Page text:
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I am trying to figure out how to navigate windows little quicker, so I would like to map the following:

:nmap <silent> <C-F> :wincmd f<CR>

The problem is this remaps the ^f (lower-case f) mapping, which is page down. Is there any way to remap only ^F (upper-case F) and leave the ^f as it was?

22

Mapping <C-F> (Ctrl+letter) is always the same as mapping <C-f> (Ctrl+Shift+letter). You can't map one without the other.

The root of the problem is that Vim reads characters from the terminal, which sends ^F (ASCII code 0x06) for both Ctrl+f and Ctrl+Shift+f; Vim has no way of knowing whether you pressed the Shift key. This post provides some more information about terminals & control characters.

In theory, this could be done with gVim, since most (or all?) graphic environments send much more detailed key events. But unfortunately, gVim operates much like a terminal emulator, and can't distinguish between <C-f> and <C-F> either (this was perhaps a design decision for Vim-gVim compatibility).


Possible solutions:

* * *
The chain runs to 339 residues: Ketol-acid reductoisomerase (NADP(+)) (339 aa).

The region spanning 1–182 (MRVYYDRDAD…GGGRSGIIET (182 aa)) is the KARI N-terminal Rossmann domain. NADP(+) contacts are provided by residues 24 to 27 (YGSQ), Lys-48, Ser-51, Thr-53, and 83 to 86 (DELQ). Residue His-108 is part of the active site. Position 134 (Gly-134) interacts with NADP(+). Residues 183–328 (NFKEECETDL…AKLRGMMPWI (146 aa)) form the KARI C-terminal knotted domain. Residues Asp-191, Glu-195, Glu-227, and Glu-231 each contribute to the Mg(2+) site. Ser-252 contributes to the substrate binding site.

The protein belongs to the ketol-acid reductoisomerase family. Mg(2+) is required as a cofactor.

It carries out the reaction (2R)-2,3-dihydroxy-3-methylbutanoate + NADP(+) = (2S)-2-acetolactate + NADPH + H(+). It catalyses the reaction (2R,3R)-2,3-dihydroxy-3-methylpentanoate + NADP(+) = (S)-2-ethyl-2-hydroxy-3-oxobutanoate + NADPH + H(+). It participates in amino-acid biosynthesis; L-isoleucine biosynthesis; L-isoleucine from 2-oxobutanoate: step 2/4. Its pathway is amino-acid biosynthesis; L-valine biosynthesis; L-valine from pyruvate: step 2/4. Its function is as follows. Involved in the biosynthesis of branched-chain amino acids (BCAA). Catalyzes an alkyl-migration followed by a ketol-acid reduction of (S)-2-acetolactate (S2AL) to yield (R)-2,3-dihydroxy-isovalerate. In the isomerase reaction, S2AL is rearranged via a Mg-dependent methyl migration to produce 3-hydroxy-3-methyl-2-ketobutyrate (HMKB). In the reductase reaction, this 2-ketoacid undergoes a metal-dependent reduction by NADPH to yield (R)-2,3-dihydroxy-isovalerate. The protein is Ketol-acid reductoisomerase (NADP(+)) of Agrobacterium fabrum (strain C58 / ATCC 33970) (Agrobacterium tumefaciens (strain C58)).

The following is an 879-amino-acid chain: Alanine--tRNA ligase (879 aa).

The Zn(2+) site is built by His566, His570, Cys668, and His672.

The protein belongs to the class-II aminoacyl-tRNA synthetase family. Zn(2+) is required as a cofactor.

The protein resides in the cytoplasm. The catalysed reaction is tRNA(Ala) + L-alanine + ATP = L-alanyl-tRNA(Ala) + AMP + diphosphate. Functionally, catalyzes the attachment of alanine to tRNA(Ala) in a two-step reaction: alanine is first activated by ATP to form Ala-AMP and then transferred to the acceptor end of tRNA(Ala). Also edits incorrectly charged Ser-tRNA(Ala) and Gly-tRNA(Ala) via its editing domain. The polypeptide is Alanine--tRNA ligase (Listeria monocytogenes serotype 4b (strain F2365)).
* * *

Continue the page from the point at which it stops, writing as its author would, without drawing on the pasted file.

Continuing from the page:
• You could configure your terminal emulator to send a different code to Vim when you press Ctrl+Shift+f. For example, for xterm you could do:

    XTerm*VT100.translations: #override \n\
        Ctrl ~Meta Shift <Key>f: string(0x1b) string("[24;6~")\n\
        Ctrl ~Meta Shift <Key>r: string(0x1b) string("[23;6~")
    

    This will send the code for <C-S-F12> and <C-S-F11> to Vim, which you can pick up with:

    nnoremap <C-S-F12> :echo 'ctrl+F pressed!'<CR>
    nnoremap <C-S-F11> :echo 'ctrl+R pressed!'<CR>
    
  • Note that you can map Alt+Shift+letter, since the terminal sends a different code for those: <Esc>f (0x1b0x66) or <Esc>F (0x1b0x46).

  • NeoVim has, as far as I can find, not fixed this problem except for a few cases such as Ctrl+Shift+Enter and Ctrl+Shift+Tab, but it's possible that this feature will be added in the future.

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